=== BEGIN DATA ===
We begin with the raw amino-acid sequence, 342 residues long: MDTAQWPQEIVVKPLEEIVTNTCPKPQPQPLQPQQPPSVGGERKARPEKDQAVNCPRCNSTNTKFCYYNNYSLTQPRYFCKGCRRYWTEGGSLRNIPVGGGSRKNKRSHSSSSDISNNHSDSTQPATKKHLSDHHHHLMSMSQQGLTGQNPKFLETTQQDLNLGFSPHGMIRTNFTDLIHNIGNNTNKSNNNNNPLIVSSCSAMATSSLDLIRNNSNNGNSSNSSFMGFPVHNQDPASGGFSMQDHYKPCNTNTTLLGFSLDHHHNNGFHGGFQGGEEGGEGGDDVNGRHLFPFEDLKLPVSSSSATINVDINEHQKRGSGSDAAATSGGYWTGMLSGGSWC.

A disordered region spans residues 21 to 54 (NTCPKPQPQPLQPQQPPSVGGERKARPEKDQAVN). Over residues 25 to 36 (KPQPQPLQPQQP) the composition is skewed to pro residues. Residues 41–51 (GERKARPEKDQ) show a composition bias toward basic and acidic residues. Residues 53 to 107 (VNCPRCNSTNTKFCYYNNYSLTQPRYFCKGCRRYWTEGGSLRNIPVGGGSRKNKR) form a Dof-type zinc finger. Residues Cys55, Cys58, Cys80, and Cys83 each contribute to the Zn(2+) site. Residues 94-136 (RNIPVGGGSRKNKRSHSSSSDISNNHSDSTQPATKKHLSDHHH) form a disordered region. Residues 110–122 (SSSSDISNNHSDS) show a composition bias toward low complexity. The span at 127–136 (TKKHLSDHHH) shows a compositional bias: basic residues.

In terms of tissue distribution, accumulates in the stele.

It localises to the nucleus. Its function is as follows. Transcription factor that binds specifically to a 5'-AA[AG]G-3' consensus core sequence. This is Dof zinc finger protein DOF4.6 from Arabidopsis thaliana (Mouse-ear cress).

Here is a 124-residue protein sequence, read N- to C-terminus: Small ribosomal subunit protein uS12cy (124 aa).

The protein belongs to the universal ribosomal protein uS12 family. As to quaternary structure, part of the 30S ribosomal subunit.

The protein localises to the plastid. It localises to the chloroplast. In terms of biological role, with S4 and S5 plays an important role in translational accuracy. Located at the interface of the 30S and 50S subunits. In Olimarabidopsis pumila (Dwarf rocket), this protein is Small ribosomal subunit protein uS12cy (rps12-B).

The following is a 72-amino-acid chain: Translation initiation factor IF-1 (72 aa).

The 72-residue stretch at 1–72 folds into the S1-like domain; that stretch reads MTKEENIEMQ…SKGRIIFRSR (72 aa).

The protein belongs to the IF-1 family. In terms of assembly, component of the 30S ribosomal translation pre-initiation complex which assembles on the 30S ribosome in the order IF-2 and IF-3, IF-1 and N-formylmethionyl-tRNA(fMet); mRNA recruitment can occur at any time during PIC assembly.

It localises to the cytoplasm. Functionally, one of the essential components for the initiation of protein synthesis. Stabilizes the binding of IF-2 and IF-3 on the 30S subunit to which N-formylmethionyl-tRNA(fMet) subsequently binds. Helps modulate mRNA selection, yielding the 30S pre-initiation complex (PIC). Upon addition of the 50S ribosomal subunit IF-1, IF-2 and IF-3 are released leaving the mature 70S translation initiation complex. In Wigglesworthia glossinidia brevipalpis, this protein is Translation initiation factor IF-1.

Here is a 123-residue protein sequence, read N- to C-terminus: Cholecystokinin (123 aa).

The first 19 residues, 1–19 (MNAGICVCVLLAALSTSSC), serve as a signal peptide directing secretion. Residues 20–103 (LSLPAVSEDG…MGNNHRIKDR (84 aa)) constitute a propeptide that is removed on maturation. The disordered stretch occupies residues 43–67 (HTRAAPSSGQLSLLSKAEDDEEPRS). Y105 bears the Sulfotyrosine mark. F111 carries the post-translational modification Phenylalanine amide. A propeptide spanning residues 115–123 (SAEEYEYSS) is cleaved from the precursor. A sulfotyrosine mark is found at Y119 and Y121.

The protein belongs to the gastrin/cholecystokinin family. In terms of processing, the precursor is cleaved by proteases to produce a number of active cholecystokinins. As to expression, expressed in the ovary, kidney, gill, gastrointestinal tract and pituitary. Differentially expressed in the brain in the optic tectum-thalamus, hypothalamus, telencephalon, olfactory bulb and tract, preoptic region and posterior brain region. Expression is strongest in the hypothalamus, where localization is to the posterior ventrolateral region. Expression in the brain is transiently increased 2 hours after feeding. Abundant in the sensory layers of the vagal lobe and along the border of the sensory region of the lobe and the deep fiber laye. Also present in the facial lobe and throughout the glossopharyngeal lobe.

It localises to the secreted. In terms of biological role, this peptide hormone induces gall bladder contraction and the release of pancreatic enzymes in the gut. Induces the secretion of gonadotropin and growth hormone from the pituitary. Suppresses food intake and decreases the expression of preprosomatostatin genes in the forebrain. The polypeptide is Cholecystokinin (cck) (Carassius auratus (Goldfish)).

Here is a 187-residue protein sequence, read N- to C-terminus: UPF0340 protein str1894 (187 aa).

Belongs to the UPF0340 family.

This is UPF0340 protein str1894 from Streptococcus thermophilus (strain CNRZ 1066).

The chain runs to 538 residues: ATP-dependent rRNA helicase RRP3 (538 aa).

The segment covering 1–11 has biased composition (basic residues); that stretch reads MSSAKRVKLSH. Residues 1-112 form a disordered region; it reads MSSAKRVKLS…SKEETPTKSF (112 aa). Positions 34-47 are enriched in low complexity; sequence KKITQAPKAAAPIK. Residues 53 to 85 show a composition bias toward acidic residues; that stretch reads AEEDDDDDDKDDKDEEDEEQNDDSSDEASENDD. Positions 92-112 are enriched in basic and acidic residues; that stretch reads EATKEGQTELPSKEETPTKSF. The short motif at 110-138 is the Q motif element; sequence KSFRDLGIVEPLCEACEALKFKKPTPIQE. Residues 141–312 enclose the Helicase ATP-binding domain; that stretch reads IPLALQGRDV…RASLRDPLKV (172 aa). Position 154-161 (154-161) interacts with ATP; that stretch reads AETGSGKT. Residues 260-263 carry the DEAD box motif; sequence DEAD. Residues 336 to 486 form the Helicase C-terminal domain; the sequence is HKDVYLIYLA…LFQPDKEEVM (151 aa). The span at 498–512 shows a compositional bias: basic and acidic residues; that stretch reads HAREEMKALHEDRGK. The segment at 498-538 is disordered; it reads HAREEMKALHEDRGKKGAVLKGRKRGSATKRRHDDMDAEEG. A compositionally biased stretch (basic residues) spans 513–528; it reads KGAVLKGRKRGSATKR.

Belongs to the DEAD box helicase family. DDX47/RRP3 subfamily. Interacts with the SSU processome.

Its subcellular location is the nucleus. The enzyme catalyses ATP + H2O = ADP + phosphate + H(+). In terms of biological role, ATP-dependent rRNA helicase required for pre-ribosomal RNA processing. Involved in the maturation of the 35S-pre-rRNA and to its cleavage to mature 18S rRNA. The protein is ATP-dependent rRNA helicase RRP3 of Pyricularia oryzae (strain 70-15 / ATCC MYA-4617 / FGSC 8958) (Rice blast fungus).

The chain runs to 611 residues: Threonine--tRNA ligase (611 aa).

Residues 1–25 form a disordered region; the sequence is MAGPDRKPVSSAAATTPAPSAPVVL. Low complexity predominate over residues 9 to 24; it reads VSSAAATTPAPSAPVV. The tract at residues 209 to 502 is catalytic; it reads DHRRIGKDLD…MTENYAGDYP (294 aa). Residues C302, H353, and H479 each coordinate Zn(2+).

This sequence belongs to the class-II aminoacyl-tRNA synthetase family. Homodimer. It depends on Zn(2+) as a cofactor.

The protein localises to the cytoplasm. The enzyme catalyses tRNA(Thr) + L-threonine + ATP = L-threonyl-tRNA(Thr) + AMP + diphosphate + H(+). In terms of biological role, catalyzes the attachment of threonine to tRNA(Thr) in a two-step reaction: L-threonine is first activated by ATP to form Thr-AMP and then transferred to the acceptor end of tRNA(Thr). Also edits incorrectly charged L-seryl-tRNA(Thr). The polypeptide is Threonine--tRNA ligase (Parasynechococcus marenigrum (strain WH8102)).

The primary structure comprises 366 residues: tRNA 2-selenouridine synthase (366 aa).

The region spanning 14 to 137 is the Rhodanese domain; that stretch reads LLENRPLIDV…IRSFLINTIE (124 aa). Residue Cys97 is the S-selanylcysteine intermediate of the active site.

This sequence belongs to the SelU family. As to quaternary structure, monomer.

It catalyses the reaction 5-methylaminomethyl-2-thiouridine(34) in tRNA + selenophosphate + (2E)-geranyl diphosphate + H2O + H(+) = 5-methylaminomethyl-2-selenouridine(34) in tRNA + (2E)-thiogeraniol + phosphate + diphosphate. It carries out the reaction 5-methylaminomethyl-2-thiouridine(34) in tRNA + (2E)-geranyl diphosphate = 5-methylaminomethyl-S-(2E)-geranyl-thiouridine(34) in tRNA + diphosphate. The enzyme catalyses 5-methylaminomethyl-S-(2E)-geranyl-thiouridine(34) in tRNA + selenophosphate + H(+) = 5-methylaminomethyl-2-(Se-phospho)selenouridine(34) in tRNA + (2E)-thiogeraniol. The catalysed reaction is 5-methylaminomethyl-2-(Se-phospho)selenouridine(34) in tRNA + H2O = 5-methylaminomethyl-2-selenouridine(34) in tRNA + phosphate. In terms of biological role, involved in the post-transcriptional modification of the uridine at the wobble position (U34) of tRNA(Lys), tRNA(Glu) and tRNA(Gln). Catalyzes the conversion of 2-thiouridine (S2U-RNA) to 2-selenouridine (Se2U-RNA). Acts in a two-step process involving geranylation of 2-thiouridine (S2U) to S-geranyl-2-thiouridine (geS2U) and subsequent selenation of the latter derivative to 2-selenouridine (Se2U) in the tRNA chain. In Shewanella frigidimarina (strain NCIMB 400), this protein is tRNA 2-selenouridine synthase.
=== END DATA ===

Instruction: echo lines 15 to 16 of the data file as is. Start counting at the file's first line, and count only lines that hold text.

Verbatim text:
It localises to the secreted. In terms of biological role, this peptide hormone induces gall bladder contraction and the release of pancreatic enzymes in the gut. Induces the secretion of gonadotropin and growth hormone from the pituitary. Suppresses food intake and decreases the expression of preprosomatostatin genes in the forebrain. The polypeptide is Cholecystokinin (cck) (Carassius auratus (Goldfish)).

Here is a 187-residue protein sequence, read N- to C-terminus: UPF0340 protein str1894 (187 aa).